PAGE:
Secondly, if it was quickly realised that McKay was in the wrong movie what does that say about those who cast him in it? So far it looks as if Celtic will deserve credit for having the boldness to appoint Postecoglou and they have given him plenty to spend, but their approach to the recruitment was a mess as three months were wasted waiting for Howe. Even longer had already been spent on identifying a new chief executive only for their choice to be a spectacularly poor fit. Even if McKay was making bad calls and didn’t deserve to stay, are we to believe there was no inkling of his intentions before the board gave the thumbs-up and ushered him in?

Nicholson is the interim CEO and a “team player”, according to Bankier. That might have been a veiled dig at McKay although perhaps that is giving Bankier credit for subtle communication skills he has otherwise kept to himself for a decade. Nicholson is a capable and respected legal and administration man but he isn’t likely to reinvent himself as the major leader Celtic need as their face and voice.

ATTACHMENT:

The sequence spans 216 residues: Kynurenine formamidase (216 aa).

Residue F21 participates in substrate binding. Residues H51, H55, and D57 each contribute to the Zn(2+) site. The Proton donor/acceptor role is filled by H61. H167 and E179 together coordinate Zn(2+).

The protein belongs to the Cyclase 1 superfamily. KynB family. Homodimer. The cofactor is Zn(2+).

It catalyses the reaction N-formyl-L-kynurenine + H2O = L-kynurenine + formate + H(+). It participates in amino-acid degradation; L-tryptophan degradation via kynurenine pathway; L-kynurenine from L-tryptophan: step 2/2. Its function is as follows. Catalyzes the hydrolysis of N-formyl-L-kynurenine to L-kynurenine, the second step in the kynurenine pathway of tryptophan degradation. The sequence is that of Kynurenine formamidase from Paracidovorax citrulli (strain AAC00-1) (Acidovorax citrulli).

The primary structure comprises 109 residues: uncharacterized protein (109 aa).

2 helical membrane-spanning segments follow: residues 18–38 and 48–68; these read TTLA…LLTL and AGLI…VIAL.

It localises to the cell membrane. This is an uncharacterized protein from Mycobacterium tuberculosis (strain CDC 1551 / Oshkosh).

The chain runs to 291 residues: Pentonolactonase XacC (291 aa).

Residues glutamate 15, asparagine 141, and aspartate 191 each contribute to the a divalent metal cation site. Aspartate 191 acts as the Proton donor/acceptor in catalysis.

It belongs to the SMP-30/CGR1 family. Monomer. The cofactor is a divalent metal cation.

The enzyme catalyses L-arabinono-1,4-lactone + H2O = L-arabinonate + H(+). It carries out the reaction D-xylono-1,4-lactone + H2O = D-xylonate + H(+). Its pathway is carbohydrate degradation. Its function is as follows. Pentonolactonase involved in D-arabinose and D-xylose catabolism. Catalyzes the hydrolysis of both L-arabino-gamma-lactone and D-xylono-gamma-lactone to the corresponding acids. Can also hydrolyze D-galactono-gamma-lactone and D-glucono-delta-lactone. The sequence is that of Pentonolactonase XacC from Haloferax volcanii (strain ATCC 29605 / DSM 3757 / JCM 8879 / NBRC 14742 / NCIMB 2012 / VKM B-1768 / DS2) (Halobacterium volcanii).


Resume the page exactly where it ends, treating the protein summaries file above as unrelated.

There will be no humility or transparency from Desmond over any of this. He does not deign to attend the annual general meetings let alone feel that those who plough hundreds of pounds into the club each year might be entitled to insight or information. The Alfred Dunhill Links Championship is coming up at the end of the month, mind you, so he might pause in front of a microphone for a soundbite or two on Celtic if he’s in the mood. It is astonishing that no senior figure speaks for Celtic except a Greek-Australian who had never set foot inside the place before June.

The club still looks desperately thin at the top of the football department. It will soon have a second-choice manager working under a second-choice chief executive, and this during a period in which Desmond supposedly has been “more hands-on”. Who they appoint to succeed McKay will be fascinating, but the real issue is whether what they want is different from what they need. Is this a search for a chief executive or a yes man?